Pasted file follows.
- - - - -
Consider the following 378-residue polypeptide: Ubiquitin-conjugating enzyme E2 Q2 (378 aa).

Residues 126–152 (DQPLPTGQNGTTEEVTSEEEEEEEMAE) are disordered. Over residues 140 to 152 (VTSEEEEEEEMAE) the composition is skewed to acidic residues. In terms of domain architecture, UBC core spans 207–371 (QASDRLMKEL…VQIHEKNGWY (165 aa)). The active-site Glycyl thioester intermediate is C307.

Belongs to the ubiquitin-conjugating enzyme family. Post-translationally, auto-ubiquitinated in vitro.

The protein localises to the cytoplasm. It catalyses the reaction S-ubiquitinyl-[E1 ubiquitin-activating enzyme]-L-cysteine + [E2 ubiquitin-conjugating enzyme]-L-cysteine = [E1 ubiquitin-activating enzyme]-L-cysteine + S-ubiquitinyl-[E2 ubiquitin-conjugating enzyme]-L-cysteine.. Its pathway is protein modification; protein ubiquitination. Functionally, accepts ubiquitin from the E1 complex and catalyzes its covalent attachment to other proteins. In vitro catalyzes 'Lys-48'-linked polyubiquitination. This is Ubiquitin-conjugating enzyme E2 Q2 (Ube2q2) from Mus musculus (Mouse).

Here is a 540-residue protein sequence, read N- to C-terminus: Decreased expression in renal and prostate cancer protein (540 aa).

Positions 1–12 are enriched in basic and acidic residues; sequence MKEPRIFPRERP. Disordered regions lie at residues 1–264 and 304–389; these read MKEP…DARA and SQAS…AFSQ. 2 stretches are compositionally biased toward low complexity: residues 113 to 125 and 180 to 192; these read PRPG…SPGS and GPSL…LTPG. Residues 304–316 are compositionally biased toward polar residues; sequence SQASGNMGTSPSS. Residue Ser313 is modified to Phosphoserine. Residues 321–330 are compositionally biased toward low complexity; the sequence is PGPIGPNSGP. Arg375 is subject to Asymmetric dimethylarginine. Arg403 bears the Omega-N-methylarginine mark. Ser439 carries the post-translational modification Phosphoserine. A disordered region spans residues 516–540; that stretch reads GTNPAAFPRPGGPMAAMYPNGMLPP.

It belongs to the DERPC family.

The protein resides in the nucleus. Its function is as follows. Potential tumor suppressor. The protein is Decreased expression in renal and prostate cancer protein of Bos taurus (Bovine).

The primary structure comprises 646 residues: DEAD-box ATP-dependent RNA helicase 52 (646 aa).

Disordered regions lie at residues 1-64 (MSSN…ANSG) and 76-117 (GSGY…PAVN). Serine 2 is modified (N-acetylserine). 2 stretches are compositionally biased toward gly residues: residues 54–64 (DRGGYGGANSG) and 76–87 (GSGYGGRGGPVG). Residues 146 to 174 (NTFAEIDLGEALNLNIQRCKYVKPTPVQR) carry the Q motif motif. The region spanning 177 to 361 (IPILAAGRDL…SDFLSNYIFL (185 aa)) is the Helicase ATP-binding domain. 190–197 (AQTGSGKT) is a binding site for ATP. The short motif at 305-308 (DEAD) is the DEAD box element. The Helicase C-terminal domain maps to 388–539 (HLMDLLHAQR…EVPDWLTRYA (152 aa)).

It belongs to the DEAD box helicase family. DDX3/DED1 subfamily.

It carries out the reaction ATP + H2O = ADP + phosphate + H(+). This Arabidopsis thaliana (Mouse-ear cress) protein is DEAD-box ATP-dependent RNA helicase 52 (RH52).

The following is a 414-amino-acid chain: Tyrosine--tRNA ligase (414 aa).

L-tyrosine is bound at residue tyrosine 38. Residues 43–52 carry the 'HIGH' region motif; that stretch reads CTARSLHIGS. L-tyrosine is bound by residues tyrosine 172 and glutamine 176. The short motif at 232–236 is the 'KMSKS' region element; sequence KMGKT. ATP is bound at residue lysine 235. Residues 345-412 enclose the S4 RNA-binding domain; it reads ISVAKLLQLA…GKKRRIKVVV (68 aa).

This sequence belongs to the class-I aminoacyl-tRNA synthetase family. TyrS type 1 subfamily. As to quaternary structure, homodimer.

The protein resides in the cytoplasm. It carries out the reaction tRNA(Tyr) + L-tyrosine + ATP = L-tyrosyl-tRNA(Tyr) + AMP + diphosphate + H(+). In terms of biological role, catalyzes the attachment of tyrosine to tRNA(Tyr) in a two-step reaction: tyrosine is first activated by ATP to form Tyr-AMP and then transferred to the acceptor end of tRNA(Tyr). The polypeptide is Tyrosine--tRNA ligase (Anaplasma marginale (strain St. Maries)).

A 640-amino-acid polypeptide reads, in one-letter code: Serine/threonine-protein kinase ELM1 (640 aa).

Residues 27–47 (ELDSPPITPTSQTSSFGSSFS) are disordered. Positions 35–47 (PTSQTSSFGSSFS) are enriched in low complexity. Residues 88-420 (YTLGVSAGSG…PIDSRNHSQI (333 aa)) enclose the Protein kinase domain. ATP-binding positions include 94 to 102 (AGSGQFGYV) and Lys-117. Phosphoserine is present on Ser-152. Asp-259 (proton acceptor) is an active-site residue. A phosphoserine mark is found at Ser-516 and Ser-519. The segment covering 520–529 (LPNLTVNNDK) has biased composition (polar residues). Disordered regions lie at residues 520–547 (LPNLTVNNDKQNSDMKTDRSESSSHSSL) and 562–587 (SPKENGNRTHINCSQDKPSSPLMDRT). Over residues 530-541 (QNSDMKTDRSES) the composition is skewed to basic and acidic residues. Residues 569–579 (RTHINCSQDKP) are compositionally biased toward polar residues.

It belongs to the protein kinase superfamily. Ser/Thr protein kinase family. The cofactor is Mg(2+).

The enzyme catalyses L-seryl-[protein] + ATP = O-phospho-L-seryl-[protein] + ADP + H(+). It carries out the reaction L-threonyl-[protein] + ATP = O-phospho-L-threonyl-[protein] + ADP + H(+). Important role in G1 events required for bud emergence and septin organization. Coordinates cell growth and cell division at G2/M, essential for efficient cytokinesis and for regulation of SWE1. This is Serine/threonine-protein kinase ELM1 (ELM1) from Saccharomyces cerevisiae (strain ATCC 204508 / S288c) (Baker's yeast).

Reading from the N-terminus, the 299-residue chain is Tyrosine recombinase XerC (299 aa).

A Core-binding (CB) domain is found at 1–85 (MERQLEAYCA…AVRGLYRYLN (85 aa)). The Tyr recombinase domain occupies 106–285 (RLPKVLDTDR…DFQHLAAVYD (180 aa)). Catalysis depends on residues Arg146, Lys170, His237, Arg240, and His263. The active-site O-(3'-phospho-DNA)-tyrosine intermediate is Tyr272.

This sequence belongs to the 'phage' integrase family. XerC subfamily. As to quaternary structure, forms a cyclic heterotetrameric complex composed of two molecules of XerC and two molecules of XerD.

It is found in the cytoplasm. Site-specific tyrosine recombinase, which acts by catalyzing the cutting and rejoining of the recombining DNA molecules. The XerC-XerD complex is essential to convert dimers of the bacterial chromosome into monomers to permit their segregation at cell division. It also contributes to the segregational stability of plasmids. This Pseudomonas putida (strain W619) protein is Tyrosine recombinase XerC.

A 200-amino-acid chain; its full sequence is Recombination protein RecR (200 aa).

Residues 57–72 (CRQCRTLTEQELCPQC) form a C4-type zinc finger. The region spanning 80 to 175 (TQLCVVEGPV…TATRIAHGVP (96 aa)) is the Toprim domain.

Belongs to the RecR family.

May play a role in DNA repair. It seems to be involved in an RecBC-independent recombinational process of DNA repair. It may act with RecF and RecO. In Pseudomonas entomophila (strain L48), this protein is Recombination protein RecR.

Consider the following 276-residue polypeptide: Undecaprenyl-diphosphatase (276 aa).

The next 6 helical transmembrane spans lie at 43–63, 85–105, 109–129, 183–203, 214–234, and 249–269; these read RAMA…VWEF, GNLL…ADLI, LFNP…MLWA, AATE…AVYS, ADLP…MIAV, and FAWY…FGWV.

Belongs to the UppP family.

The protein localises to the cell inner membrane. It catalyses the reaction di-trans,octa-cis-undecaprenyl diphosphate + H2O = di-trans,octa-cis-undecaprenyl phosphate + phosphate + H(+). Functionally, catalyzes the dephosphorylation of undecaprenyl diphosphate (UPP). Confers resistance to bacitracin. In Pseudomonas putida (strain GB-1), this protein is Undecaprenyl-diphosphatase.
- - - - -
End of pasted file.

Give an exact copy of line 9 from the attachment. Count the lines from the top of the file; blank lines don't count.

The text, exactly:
The primary structure comprises 646 residues: DEAD-box ATP-dependent RNA helicase 52 (646 aa).